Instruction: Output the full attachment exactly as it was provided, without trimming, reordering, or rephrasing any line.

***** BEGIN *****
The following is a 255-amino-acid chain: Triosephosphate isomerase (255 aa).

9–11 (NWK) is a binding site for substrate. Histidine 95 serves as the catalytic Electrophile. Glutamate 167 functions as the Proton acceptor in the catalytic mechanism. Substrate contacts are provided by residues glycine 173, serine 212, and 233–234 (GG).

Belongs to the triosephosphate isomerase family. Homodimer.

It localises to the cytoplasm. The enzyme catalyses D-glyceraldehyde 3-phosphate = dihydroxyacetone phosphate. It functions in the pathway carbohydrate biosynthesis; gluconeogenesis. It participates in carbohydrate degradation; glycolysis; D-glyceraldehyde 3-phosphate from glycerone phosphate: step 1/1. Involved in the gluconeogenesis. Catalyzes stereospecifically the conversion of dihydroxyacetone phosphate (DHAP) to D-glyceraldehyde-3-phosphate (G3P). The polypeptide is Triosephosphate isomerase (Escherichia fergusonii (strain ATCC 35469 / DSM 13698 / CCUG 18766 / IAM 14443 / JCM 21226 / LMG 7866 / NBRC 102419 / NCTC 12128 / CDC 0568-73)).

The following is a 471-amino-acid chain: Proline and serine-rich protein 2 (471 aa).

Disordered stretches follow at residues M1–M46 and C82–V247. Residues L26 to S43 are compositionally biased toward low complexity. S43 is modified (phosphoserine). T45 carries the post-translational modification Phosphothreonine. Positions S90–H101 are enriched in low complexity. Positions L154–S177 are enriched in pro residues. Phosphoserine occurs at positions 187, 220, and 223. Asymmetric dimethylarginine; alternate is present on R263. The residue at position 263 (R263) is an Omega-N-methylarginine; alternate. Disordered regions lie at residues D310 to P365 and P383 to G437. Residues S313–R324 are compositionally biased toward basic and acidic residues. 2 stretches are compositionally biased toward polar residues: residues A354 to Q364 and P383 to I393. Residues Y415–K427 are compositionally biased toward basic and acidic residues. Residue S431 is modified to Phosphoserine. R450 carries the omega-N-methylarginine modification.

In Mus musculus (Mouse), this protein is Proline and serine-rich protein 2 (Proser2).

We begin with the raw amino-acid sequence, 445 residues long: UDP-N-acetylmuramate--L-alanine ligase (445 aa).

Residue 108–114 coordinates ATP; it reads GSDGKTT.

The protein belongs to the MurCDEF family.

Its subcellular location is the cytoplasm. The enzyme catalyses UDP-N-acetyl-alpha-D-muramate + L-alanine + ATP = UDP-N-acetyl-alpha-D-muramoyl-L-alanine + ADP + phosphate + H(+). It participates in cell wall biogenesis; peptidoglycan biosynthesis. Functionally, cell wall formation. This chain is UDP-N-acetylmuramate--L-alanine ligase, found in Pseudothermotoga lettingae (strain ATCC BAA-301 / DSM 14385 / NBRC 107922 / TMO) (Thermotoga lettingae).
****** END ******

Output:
The following is a 255-amino-acid chain: Triosephosphate isomerase (255 aa).

9–11 (NWK) is a binding site for substrate. Histidine 95 serves as the catalytic Electrophile. Glutamate 167 functions as the Proton acceptor in the catalytic mechanism. Substrate contacts are provided by residues glycine 173, serine 212, and 233–234 (GG).

Belongs to the triosephosphate isomerase family. Homodimer.

It localises to the cytoplasm. The enzyme catalyses D-glyceraldehyde 3-phosphate = dihydroxyacetone phosphate. It functions in the pathway carbohydrate biosynthesis; gluconeogenesis. It participates in carbohydrate degradation; glycolysis; D-glyceraldehyde 3-phosphate from glycerone phosphate: step 1/1. Involved in the gluconeogenesis. Catalyzes stereospecifically the conversion of dihydroxyacetone phosphate (DHAP) to D-glyceraldehyde-3-phosphate (G3P). The polypeptide is Triosephosphate isomerase (Escherichia fergusonii (strain ATCC 35469 / DSM 13698 / CCUG 18766 / IAM 14443 / JCM 21226 / LMG 7866 / NBRC 102419 / NCTC 12128 / CDC 0568-73)).

The following is a 471-amino-acid chain: Proline and serine-rich protein 2 (471 aa).

Disordered stretches follow at residues M1–M46 and C82–V247. Residues L26 to S43 are compositionally biased toward low complexity. S43 is modified (phosphoserine). T45 carries the post-translational modification Phosphothreonine. Positions S90–H101 are enriched in low complexity. Positions L154–S177 are enriched in pro residues. Phosphoserine occurs at positions 187, 220, and 223. Asymmetric dimethylarginine; alternate is present on R263. The residue at position 263 (R263) is an Omega-N-methylarginine; alternate. Disordered regions lie at residues D310 to P365 and P383 to G437. Residues S313–R324 are compositionally biased toward basic and acidic residues. 2 stretches are compositionally biased toward polar residues: residues A354 to Q364 and P383 to I393. Residues Y415–K427 are compositionally biased toward basic and acidic residues. Residue S431 is modified to Phosphoserine. R450 carries the omega-N-methylarginine modification.

In Mus musculus (Mouse), this protein is Proline and serine-rich protein 2 (Proser2).

We begin with the raw amino-acid sequence, 445 residues long: UDP-N-acetylmuramate--L-alanine ligase (445 aa).

Residue 108–114 coordinates ATP; it reads GSDGKTT.

The protein belongs to the MurCDEF family.

Its subcellular location is the cytoplasm. The enzyme catalyses UDP-N-acetyl-alpha-D-muramate + L-alanine + ATP = UDP-N-acetyl-alpha-D-muramoyl-L-alanine + ADP + phosphate + H(+). It participates in cell wall biogenesis; peptidoglycan biosynthesis. Functionally, cell wall formation. This chain is UDP-N-acetylmuramate--L-alanine ligase, found in Pseudothermotoga lettingae (strain ATCC BAA-301 / DSM 14385 / NBRC 107922 / TMO) (Thermotoga lettingae).